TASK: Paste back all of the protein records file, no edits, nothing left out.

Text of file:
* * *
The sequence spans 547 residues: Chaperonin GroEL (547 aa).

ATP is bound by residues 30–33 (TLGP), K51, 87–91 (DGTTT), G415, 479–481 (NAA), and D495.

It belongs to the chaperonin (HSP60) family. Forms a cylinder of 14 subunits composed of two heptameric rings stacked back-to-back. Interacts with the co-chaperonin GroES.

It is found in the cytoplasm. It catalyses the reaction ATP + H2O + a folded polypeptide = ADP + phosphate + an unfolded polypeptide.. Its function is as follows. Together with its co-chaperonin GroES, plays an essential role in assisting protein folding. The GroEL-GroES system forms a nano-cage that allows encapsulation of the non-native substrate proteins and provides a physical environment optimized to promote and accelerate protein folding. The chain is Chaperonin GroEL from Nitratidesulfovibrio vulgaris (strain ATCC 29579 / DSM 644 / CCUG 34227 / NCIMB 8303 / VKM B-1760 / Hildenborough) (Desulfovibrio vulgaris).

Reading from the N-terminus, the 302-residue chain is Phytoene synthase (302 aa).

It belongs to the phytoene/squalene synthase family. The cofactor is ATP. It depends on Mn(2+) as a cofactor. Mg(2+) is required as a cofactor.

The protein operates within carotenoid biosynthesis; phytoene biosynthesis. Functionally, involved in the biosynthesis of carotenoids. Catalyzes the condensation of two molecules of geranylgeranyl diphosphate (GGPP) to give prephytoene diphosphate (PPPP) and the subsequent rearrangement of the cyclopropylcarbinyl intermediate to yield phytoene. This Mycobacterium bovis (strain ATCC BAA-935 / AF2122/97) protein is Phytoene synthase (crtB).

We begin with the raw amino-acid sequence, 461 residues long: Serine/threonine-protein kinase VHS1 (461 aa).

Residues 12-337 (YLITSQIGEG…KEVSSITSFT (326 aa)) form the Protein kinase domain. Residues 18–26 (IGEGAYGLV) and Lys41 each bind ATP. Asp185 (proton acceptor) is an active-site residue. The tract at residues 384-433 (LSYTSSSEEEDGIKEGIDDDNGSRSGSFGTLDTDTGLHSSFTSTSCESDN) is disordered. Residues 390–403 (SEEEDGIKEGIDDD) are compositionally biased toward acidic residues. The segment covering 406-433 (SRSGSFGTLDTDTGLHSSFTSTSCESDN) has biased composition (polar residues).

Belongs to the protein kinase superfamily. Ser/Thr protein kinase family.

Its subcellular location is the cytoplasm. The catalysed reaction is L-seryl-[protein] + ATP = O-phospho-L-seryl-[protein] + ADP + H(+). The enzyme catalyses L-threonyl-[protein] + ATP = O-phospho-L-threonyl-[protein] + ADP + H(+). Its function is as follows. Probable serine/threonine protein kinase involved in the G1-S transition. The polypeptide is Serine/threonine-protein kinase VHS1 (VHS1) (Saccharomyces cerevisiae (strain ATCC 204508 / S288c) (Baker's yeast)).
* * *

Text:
The sequence spans 547 residues: Chaperonin GroEL (547 aa).

ATP is bound by residues 30–33 (TLGP), K51, 87–91 (DGTTT), G415, 479–481 (NAA), and D495.

It belongs to the chaperonin (HSP60) family. Forms a cylinder of 14 subunits composed of two heptameric rings stacked back-to-back. Interacts with the co-chaperonin GroES.

It is found in the cytoplasm. It catalyses the reaction ATP + H2O + a folded polypeptide = ADP + phosphate + an unfolded polypeptide.. Its function is as follows. Together with its co-chaperonin GroES, plays an essential role in assisting protein folding. The GroEL-GroES system forms a nano-cage that allows encapsulation of the non-native substrate proteins and provides a physical environment optimized to promote and accelerate protein folding. The chain is Chaperonin GroEL from Nitratidesulfovibrio vulgaris (strain ATCC 29579 / DSM 644 / CCUG 34227 / NCIMB 8303 / VKM B-1760 / Hildenborough) (Desulfovibrio vulgaris).

Reading from the N-terminus, the 302-residue chain is Phytoene synthase (302 aa).

It belongs to the phytoene/squalene synthase family. The cofactor is ATP. It depends on Mn(2+) as a cofactor. Mg(2+) is required as a cofactor.

The protein operates within carotenoid biosynthesis; phytoene biosynthesis. Functionally, involved in the biosynthesis of carotenoids. Catalyzes the condensation of two molecules of geranylgeranyl diphosphate (GGPP) to give prephytoene diphosphate (PPPP) and the subsequent rearrangement of the cyclopropylcarbinyl intermediate to yield phytoene. This Mycobacterium bovis (strain ATCC BAA-935 / AF2122/97) protein is Phytoene synthase (crtB).

We begin with the raw amino-acid sequence, 461 residues long: Serine/threonine-protein kinase VHS1 (461 aa).

Residues 12-337 (YLITSQIGEG…KEVSSITSFT (326 aa)) form the Protein kinase domain. Residues 18–26 (IGEGAYGLV) and Lys41 each bind ATP. Asp185 (proton acceptor) is an active-site residue. The tract at residues 384-433 (LSYTSSSEEEDGIKEGIDDDNGSRSGSFGTLDTDTGLHSSFTSTSCESDN) is disordered. Residues 390–403 (SEEEDGIKEGIDDD) are compositionally biased toward acidic residues. The segment covering 406-433 (SRSGSFGTLDTDTGLHSSFTSTSCESDN) has biased composition (polar residues).

Belongs to the protein kinase superfamily. Ser/Thr protein kinase family.

Its subcellular location is the cytoplasm. The catalysed reaction is L-seryl-[protein] + ATP = O-phospho-L-seryl-[protein] + ADP + H(+). The enzyme catalyses L-threonyl-[protein] + ATP = O-phospho-L-threonyl-[protein] + ADP + H(+). Its function is as follows. Probable serine/threonine protein kinase involved in the G1-S transition. The polypeptide is Serine/threonine-protein kinase VHS1 (VHS1) (Saccharomyces cerevisiae (strain ATCC 204508 / S288c) (Baker's yeast)).